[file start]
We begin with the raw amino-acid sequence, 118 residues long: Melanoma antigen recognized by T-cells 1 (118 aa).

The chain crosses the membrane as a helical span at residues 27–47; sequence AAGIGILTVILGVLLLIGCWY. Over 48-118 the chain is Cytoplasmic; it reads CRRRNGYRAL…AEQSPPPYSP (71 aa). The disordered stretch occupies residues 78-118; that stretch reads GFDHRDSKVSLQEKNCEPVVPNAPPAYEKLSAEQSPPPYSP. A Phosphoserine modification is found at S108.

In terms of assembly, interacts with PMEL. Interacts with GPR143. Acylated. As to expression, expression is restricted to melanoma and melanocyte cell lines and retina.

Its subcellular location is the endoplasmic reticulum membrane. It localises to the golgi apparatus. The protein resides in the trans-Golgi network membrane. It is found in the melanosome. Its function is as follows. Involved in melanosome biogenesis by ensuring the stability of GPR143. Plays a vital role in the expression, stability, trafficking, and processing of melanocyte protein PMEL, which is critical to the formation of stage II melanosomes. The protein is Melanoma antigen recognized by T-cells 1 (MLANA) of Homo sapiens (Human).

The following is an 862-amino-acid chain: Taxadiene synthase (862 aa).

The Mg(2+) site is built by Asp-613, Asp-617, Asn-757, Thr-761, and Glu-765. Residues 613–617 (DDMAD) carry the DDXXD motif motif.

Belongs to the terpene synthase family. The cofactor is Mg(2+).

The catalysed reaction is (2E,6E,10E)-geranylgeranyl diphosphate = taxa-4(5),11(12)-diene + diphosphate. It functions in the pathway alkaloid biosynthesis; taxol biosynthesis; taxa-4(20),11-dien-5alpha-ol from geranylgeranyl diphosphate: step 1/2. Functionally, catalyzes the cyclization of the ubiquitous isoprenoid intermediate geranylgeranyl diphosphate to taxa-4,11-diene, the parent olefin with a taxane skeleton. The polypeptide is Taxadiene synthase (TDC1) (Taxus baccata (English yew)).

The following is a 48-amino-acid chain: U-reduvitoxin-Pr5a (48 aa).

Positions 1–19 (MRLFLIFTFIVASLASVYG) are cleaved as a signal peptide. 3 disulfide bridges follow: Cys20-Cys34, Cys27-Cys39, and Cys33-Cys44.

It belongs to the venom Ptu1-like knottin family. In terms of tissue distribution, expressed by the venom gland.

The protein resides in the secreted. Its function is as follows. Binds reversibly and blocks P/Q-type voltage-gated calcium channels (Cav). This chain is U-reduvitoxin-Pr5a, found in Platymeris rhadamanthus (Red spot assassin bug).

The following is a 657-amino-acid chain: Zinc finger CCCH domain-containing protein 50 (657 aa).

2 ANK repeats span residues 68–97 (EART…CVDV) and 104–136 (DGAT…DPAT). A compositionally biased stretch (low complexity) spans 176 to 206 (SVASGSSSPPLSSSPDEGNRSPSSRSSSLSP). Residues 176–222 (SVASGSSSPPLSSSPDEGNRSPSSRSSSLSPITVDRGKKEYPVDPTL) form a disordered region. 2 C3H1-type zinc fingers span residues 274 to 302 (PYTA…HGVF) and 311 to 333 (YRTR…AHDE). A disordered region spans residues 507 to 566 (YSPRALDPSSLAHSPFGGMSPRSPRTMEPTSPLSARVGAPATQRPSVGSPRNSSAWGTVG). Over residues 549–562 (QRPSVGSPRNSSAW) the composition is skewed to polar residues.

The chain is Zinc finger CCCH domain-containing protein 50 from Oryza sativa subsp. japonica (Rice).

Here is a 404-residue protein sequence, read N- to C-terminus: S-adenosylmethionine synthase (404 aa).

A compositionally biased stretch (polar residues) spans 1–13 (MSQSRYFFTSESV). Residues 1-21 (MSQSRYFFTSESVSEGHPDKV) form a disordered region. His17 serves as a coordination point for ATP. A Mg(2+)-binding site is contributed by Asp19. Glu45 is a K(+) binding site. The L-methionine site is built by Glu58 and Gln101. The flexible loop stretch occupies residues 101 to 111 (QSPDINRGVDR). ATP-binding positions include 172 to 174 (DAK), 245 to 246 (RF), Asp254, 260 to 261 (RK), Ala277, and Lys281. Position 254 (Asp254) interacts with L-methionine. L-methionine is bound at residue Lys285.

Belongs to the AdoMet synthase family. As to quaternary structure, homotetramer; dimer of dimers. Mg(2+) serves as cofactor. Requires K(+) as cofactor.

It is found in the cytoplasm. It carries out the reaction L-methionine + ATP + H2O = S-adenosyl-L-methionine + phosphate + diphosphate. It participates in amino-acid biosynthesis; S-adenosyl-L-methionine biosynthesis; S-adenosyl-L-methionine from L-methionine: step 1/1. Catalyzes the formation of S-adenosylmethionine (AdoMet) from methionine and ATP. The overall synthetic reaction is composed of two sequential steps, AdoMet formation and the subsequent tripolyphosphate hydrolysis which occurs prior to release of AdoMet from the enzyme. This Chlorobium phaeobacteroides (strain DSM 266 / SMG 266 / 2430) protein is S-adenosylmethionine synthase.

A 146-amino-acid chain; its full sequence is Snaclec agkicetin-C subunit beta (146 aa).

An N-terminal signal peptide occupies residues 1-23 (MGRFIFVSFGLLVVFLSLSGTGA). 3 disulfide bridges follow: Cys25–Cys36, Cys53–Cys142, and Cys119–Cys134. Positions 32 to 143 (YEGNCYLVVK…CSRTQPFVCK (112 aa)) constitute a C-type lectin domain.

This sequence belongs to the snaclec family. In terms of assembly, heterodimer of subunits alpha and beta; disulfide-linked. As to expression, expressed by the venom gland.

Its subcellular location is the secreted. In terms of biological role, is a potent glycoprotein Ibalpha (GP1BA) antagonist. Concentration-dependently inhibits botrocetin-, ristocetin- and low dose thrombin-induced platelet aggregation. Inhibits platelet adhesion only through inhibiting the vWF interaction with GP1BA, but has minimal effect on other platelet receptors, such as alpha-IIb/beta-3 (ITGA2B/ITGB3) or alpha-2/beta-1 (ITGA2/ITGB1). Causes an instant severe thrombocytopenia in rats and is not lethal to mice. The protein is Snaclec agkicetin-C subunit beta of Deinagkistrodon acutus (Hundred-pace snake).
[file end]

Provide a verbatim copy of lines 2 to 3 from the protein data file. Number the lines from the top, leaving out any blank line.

The chain crosses the membrane as a helical span at residues 27–47; sequence AAGIGILTVILGVLLLIGCWY. Over 48-118 the chain is Cytoplasmic; it reads CRRRNGYRAL…AEQSPPPYSP (71 aa). The disordered stretch occupies residues 78-118; that stretch reads GFDHRDSKVSLQEKNCEPVVPNAPPAYEKLSAEQSPPPYSP. A Phosphoserine modification is found at S108.

In terms of assembly, interacts with PMEL. Interacts with GPR143. Acylated. As to expression, expression is restricted to melanoma and melanocyte cell lines and retina.